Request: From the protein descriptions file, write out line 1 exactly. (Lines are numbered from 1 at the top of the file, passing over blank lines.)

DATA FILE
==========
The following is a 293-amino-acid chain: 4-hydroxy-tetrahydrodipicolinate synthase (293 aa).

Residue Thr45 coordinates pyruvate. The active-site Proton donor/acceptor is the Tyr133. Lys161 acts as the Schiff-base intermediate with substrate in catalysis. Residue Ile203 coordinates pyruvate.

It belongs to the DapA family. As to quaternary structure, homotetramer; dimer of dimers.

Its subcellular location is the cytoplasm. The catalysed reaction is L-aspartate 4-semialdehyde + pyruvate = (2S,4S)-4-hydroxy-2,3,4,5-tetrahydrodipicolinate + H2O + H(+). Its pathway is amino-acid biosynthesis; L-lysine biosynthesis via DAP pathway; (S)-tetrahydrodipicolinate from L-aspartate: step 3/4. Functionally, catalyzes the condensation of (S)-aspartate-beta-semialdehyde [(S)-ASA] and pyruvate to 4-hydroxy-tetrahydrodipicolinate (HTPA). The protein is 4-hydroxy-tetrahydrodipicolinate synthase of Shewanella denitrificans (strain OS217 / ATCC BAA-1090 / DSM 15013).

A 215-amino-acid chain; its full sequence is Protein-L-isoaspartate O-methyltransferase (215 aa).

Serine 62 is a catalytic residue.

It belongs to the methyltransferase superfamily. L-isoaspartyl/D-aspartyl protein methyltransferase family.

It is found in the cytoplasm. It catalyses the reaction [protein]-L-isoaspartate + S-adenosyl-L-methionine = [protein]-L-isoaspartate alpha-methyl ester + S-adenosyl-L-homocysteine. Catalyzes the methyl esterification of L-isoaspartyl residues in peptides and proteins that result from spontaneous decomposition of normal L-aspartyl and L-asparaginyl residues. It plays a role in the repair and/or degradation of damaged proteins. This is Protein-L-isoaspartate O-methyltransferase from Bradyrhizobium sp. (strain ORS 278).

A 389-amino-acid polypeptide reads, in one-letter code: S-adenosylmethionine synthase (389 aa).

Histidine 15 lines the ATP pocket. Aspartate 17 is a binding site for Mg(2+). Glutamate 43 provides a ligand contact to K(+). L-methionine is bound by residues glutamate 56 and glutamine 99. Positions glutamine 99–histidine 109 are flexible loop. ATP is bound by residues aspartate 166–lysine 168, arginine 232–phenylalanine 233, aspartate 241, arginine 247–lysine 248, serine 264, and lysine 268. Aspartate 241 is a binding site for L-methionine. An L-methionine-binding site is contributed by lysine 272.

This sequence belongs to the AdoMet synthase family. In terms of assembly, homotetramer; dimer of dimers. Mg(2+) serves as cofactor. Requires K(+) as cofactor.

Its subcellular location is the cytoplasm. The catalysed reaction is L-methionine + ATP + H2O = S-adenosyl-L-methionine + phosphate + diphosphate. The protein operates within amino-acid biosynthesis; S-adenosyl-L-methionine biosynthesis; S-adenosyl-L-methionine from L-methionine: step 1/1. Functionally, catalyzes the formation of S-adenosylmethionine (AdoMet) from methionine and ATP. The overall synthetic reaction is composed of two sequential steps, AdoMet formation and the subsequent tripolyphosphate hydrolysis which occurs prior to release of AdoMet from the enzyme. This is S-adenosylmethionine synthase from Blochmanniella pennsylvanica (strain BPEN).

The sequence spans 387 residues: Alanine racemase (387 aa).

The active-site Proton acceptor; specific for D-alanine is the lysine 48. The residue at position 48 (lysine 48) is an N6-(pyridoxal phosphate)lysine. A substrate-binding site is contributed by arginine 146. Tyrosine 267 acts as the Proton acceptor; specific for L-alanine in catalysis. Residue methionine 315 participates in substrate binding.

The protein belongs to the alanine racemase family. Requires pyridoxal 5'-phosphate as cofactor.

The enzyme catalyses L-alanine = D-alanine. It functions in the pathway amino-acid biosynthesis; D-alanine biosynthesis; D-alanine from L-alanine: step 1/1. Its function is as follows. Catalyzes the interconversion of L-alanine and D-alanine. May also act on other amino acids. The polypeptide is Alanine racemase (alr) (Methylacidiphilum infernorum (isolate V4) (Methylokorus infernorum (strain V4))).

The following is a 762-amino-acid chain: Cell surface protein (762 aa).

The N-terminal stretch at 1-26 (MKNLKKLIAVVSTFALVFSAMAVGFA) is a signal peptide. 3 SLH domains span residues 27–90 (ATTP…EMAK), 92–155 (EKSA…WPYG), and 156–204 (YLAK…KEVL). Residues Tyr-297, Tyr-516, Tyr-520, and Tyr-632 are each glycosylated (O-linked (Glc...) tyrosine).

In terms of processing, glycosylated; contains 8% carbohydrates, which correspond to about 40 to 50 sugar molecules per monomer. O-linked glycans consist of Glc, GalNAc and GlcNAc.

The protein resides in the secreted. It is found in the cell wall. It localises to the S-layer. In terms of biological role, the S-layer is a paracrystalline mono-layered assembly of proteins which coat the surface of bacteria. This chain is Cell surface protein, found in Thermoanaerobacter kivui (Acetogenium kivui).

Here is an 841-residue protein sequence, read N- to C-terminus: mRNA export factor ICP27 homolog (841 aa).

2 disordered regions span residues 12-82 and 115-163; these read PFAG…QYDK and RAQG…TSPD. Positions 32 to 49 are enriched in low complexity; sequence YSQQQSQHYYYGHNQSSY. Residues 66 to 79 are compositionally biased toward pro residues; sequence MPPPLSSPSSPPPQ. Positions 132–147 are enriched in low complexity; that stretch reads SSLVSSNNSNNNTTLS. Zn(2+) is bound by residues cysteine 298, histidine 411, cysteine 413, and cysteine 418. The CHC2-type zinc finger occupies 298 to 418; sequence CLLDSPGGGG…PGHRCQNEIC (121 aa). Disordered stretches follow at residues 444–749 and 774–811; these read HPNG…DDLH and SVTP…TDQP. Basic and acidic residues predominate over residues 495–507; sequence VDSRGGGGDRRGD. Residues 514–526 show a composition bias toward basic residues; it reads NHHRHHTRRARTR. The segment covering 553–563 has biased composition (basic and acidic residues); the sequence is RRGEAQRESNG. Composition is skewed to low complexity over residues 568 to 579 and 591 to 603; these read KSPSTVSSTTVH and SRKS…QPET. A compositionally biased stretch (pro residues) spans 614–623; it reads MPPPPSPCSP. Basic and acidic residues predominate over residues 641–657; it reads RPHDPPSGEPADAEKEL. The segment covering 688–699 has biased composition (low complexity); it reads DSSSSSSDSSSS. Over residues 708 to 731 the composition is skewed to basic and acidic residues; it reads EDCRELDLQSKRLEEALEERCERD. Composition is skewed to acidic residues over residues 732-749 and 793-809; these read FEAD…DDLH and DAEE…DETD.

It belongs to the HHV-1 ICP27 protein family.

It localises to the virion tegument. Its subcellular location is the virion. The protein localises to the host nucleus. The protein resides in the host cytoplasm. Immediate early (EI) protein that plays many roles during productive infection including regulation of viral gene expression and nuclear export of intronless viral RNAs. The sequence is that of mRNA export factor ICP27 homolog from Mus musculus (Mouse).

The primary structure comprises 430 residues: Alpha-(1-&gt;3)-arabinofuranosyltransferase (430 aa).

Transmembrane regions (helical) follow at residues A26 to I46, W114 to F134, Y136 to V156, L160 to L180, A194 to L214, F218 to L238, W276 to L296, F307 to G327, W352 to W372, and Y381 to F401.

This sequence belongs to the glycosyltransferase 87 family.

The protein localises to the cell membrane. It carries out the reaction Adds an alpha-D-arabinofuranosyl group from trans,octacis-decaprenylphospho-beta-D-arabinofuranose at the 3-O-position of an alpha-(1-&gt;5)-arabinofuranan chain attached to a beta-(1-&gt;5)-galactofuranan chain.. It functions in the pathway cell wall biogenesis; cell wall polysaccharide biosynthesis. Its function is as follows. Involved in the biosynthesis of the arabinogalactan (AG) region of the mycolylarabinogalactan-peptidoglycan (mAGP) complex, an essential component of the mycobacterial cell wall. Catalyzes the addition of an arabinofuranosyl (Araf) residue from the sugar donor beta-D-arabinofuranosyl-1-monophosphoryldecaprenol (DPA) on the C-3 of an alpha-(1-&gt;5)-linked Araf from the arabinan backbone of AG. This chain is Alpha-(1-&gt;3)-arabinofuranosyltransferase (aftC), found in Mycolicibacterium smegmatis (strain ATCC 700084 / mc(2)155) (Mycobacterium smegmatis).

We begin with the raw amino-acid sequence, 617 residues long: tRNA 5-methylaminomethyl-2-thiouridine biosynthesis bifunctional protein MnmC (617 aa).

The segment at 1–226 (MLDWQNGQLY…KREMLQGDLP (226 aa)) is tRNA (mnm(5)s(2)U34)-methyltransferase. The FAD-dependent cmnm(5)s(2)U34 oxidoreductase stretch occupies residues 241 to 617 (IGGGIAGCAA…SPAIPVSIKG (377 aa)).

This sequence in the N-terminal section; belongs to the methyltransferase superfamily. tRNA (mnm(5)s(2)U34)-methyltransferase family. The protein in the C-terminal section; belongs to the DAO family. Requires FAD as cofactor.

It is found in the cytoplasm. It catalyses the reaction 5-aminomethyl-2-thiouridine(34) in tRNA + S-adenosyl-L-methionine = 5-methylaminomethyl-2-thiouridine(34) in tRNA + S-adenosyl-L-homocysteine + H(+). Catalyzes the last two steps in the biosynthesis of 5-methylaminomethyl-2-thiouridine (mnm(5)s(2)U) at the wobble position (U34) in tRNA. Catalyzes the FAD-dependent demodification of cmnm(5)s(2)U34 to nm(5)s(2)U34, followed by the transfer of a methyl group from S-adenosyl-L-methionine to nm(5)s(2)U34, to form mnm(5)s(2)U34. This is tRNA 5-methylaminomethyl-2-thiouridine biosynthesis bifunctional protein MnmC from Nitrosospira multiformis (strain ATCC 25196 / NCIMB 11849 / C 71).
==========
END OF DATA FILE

The following is a 293-amino-acid chain: 4-hydroxy-tetrahydrodipicolinate synthase (293 aa).